Coleman, B. (2017). Definition of ‘Markets’. Retrieved July 20, 2017, from

Consumer Health (2017). The Market as Part of the Consumer Health Context. Retrieved July 20, 2017.


Thinking and Discourse: Prompt Two

In reading the article about the market as part of the consumer health context I found that market, market justice, and social justice have equal the importance when it comes to consumer health. They also have their own definitions and meaning. According to the article, market has many different meanings in regards to peoples views and opinions. In the article it brings up the fact that when people hear market they think of the stock market. In the article it goes on to talk about how there are many other types such as what I mentioned above (market justice & social justice). Market justice and social justice are two different ideas and they help understand different views about consumer health.

Market justice is found to be related to people who are financially comfortable and have  earned their comfort in the world of consumer health and the people who are less comfortable have earned that situation in life. A persons own lifestyle and choices are responsible for the negative and positive effects. In this case regulations play an important role but some corporations find it difficult to sell their products. In conclusion market justice can be seen as dominant over social justice.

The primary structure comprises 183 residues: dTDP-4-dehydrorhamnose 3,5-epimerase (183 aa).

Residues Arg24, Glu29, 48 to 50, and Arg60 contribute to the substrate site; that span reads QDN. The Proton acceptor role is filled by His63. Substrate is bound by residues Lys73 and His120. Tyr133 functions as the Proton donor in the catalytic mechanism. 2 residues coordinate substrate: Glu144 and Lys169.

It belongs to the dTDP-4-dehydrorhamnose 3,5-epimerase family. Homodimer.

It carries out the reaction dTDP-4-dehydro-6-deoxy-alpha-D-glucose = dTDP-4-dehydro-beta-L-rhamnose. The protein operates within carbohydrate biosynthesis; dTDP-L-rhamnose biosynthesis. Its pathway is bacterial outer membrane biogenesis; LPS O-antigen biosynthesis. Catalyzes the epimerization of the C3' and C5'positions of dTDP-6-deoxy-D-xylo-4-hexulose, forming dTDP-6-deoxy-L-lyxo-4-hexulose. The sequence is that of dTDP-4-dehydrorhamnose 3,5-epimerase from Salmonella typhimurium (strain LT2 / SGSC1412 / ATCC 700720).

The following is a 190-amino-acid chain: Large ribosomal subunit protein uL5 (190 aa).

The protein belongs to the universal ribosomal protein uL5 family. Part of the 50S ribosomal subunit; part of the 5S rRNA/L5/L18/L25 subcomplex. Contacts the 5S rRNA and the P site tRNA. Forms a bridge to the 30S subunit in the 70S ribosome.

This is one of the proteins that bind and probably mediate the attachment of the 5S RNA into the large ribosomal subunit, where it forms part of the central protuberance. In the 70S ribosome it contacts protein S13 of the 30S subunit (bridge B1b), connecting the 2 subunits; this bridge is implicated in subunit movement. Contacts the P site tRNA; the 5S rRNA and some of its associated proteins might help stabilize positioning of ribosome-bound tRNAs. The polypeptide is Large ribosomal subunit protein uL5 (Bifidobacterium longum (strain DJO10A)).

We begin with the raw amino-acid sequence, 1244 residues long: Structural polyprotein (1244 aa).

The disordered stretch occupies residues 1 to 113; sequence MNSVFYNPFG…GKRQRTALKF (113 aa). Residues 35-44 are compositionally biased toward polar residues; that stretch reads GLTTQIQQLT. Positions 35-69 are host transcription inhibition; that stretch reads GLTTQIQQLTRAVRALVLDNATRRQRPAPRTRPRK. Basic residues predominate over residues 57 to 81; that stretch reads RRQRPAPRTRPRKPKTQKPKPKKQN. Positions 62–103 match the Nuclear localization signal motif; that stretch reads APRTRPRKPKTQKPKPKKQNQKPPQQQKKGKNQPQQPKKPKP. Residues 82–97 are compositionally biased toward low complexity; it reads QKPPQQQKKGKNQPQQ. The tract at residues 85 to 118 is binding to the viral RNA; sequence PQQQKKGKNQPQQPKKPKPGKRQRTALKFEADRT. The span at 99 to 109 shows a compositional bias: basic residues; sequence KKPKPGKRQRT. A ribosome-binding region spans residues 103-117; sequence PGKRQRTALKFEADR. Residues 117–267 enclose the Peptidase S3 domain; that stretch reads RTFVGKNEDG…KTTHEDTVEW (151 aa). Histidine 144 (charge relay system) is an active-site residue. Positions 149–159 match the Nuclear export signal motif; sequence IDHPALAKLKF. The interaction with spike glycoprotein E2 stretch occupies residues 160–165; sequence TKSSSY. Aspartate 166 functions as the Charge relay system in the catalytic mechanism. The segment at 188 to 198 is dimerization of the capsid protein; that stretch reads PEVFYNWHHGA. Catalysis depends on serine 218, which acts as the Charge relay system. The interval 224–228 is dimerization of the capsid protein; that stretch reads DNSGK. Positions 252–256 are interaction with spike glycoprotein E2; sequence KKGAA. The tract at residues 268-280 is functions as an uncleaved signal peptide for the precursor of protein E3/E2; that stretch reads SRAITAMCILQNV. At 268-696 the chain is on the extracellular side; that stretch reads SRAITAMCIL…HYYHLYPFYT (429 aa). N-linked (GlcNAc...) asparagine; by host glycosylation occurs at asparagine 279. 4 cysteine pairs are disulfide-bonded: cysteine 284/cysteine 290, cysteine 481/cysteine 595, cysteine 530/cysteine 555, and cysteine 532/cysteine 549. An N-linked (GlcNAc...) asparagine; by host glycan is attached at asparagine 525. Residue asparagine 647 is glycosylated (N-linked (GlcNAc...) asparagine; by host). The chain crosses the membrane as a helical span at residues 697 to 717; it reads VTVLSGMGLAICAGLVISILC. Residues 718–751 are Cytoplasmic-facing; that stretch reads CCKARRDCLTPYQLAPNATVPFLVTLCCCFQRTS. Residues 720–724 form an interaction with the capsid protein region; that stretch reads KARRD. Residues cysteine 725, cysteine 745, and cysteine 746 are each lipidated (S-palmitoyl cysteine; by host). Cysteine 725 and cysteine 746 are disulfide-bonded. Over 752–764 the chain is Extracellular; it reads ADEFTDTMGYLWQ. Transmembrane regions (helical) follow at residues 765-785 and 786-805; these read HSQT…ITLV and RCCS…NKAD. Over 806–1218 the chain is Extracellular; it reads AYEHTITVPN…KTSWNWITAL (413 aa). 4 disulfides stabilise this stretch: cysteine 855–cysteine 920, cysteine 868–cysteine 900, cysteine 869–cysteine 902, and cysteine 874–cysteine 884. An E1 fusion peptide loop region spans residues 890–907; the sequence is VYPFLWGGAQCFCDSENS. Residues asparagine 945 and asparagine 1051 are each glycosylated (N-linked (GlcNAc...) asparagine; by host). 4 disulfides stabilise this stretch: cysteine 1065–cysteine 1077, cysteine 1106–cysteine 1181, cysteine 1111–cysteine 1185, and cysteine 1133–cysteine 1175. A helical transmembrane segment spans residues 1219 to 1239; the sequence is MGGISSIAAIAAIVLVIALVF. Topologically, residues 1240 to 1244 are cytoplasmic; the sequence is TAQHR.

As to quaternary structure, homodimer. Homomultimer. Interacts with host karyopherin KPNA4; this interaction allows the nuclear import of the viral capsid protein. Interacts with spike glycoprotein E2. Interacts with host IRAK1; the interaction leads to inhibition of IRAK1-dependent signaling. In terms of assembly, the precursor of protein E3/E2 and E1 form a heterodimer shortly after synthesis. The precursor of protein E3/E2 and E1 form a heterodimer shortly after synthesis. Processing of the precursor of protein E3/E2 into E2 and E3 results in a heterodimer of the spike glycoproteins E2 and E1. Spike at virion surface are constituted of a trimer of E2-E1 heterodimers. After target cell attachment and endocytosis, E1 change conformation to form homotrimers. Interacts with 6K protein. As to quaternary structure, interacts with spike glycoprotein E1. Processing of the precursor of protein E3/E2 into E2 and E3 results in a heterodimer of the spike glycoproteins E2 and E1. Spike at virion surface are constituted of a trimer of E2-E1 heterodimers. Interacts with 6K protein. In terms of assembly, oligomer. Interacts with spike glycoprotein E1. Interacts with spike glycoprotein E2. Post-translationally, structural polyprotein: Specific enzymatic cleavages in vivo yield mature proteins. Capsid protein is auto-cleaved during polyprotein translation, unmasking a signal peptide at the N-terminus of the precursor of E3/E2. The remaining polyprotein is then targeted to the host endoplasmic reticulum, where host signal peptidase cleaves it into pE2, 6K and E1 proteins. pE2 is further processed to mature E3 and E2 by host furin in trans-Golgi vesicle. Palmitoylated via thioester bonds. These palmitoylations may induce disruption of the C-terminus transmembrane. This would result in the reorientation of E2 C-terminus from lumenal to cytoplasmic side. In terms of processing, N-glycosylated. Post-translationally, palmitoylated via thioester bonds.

Social justice in the other hand also has its own meaning in the consumer health realm. Social justice defers form market justice because social justice seeks to make all outcomes fair for everyone. In this case policies and procedures it what helps make this happen. According to the article The Market as Part of the Consumer Health Context, “in this view, fair outcomes are not based solely on what a person or group earns by choosing healthy behaviors, rather, they are actively fair, based in policies or processes that allow for or provide equitable benefits and risk of harm to all.”